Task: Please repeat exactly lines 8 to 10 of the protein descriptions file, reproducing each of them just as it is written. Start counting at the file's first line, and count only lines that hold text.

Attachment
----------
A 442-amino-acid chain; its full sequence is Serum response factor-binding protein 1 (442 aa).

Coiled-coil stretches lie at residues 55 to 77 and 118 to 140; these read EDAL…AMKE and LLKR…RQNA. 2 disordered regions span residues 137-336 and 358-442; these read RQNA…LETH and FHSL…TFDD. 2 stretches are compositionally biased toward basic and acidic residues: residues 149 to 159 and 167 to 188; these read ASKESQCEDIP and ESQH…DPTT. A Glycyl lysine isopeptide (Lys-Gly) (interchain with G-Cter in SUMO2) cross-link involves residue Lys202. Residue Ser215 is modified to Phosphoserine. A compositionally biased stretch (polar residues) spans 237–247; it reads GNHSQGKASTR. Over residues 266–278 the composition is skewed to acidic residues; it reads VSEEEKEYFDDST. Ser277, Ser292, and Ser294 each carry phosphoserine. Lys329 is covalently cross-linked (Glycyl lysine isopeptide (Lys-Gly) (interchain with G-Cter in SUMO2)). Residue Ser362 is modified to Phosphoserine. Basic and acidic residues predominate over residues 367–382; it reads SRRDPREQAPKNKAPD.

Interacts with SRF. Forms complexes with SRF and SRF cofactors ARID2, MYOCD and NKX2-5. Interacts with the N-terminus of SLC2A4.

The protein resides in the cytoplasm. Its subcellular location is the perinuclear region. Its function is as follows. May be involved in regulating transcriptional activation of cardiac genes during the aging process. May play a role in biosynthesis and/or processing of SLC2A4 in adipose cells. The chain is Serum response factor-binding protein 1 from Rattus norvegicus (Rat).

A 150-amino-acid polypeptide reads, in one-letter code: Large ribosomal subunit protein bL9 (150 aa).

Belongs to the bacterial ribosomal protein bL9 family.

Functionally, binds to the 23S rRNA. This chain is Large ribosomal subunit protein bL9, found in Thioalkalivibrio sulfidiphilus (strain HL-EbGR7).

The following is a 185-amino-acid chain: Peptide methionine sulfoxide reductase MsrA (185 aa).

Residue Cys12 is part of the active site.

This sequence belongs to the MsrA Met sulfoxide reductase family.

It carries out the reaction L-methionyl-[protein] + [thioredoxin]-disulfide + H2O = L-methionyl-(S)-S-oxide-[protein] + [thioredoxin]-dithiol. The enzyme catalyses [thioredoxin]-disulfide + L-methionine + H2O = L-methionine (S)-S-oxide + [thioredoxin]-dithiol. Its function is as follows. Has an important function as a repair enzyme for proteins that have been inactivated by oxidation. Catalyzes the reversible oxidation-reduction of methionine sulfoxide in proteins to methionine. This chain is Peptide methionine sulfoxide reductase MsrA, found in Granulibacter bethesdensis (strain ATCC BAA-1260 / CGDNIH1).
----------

The following is a 185-amino-acid chain: Peptide methionine sulfoxide reductase MsrA (185 aa).

Residue Cys12 is part of the active site.

This sequence belongs to the MsrA Met sulfoxide reductase family.